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When downloading something on an application, I preferred the present continuous active voice form of the message, say something like "Downloading issue #16"

However I have been asked to change it into passive voice form "Issue #16 is being downloaded"

While I can't really point what is worse or better with the latter, my sensibilities strongly favor the former.

Can you point out which one is better, what would you prefer and why?

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I think this is Not Constructive. It's like asking "What's the difference between six of one and half-a-dozen of the other?" –  FumbleFingers Oct 4 '12 at 15:26
    
The question inherently concerns use of the passive voice vis-à-vis the active voice -- see the tags. –  Kris Oct 4 '12 at 15:28
    
Can you say "Issue #16 is downloading" instead? It's still passive, but has one fewer word. –  JLG Oct 4 '12 at 20:39
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closed as not constructive by FumbleFingers, MετάEd, Daniel, Carlo_R., Cameron Oct 5 '12 at 0:10

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1 Answer

Generally, the tendency is to advise avoiding the passive voice. (More advise than practice).

However, in your specific case, the operative thing is the objective being download -- the process of downloading itself being (presumably) already in context. "Issue #16 being downloaded" would be more user-friendly in that it begins with the most important part. You will need to omit the is -- it being a status message and not necessarily a complete sentence.

In case you are formatting the message as, say:
"Downloading Issue #16" (note the capitalization of 'Issue')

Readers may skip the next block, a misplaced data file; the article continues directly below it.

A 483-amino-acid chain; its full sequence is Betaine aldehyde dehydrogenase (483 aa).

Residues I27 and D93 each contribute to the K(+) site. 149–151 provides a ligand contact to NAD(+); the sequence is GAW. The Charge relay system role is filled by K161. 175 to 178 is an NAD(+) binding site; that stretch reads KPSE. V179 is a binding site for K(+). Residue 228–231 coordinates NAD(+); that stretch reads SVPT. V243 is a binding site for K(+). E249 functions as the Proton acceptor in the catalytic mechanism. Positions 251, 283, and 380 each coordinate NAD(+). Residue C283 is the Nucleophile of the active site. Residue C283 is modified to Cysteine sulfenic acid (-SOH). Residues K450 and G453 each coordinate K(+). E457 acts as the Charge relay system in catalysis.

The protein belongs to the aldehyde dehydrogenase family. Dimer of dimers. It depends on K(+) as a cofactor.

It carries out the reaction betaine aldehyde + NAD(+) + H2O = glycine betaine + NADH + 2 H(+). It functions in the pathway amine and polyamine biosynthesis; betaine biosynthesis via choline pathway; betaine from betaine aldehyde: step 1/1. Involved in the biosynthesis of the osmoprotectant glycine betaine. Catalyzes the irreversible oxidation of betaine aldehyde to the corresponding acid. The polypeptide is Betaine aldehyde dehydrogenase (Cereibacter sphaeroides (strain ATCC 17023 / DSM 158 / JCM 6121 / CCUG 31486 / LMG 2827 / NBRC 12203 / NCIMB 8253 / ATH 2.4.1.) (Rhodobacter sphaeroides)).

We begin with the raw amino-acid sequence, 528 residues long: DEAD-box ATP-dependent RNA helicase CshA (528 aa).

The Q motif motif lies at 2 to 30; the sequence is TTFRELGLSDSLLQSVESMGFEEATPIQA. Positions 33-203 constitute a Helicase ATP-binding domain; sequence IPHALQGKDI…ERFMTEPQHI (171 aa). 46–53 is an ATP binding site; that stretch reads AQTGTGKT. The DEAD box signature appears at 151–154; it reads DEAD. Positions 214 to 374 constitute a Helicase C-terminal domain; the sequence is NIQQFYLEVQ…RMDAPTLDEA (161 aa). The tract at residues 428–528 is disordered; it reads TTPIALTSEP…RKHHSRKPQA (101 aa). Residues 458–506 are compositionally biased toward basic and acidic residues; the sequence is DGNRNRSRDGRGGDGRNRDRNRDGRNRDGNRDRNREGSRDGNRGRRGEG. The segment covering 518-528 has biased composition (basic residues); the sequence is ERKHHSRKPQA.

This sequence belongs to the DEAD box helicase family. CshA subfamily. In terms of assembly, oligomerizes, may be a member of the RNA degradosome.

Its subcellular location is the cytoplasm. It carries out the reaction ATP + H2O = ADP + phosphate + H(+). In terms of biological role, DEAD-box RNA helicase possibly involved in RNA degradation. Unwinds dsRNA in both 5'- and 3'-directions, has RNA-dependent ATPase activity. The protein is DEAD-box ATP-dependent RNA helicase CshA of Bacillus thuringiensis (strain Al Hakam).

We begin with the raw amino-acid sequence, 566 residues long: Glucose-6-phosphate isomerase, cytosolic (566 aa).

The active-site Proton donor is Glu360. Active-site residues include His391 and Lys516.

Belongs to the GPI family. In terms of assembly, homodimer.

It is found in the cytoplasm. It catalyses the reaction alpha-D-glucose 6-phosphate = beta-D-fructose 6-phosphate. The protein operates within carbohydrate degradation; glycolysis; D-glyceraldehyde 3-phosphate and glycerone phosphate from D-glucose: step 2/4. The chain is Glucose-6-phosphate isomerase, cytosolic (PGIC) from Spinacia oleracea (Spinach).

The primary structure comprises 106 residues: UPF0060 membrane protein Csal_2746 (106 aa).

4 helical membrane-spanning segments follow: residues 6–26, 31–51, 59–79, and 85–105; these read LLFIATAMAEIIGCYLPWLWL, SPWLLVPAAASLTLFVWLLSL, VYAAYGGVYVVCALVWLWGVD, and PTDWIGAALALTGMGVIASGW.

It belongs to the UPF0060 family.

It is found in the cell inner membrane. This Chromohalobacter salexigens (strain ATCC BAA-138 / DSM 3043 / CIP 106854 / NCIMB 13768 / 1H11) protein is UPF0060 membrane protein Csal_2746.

and probably constantly updating the issue number, then this format too would be fine.

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I think you might be making unwarranted assumptions there. Sometimes it might indeed be that the particular [issue/file] being downloaded is the operative [most important] thing. Other times (when you're bothered about slow response times in some concurrent process sharing the data transfer pipeline), the most important thing might be the fact that a download is in progress. –  FumbleFingers Oct 4 '12 at 15:25
    
Actually, it is based on decades of exposure rather than assumptions. –  Kris Oct 4 '12 at 15:53
    
Exactly. I assuming "decades" means at least 20 years, and to be honest I don't think even in 1992 I ever had the benefit of a system that might be "downloading" more than one thing at any given time. Although today I've got a high-bandwidth cable connection, I'm normally using it for several things at once. If I was waiting for some vital transfer to finish so I can get on with important work, I wouldn't care which file some other process was fetching - I'd just want to de-priotitise or cancel the secondary download that was slowing my primary task. –  FumbleFingers Oct 4 '12 at 16:17
    
FumbleFingers, answer the question with what you think is right. Let the op and the users upvote what they think is appropriate :) –  Lakshman Prasad Oct 4 '12 at 20:17
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